Pennsylvania, like most states, does not include the state CIO in the governor’s Cabinet, unfortunately. OIT is within the Office of Administration, which does report directly into the governor’s office and encompasses both HR and the IT organization.
Capellán understands. “I think, especially in my transformational role, it’s great to be right alongside my HR peers, because a lot of this is going to be about people. So, having Secretary Weaver supporting and helping me drive that change, I’m realizing how beneficial this is.”
Capellán pointed out three major initiatives she’s excited to support. First, the governor founded this team, CODE PA within OIT by executive order last year, to reimagine how Pennsylvania delivers digital service. That team of in-house practitioners, that Capellán is used to from the private sector, bring skills like product and project management to project build in the agile fashion. The team is to deliver on Governor Shapiro’s mandate to facilitate permits, licensing, and certification.
Pennsylvania, like many states, has significant backlogs in these areas. The wait times for many of these permits, for example, to start a new business, are like that. “There’s thousands of examples across the state, and they’re really such poor experiences for business. Only 3 percent of the permits in the Department of Environmental Protection are delivered digitally today. That’s a huge opportunity and Pennsylvania plans to address that.”
Her second initiative involves a very promising technology – generative AI. “I was thrilled to work with the governor and his office on an exciting executive order that we announced and he just signed a few weeks ago.”
“I quoted a Salesforce study that cites that 49 percent of people globally have tried generative AI with about a third of those people using it frequently, I think weekly. It’s just another great statistic that illustrates how quickly this technology is spreading.”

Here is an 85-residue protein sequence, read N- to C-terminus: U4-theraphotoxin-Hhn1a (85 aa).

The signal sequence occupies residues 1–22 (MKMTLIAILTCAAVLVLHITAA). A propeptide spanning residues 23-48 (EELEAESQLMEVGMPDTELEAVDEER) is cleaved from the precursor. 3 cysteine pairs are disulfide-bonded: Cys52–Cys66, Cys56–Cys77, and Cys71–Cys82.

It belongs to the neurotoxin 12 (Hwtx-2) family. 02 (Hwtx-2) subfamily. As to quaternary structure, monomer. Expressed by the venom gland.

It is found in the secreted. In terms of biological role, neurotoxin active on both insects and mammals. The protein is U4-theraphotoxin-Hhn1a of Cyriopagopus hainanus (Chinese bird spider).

Capellán’s last priority is the workplace, and she’s excited to utilize the power of generative AI to empower her workforce.
“We have a governance board that’s been instituted and is just getting started. The first goal is to find and identify ways we can equip the workforce along with key use cases that can help them work more effectively,” she said.
Moving on to another issue that has everyone’s attention, in the public sector especially, is IT modernization. Pennsylvania, just like so many other states, has legacy platforms that sorely needed to be modernized. “Oh, absolutely. I’m certainly in a discovery mode, and two months in I haven’t found all of them yet. But I’m getting the lay of the land and have had the opportunity to dig in a little bit as to learn more.”
Many also tend to be some of the Commonwealth’s bigger, more critical systems. “I could spend my entire run as CIO attempting to modernize everything and get nowhere. Just stand still and spend a lot of money. So, it’s certainly crucial, especially if you think about cybersecurity, and managing such a complex footprint of outdated technologies on a prem cloud, it gets really challenging.”
As a result, Capellán plans to tie those modernization projects to two things: cybersecurity and again, outcomes. “I’m going to be kind of boring and just say the same thing, but like outcomes, where those agency applications that are underperforming and mission critical, we need to drive more impact, so there’s a clear case for modernization investment.”
It appears that the new IT boss in Harrisburg has a full plate and the determination to succeed.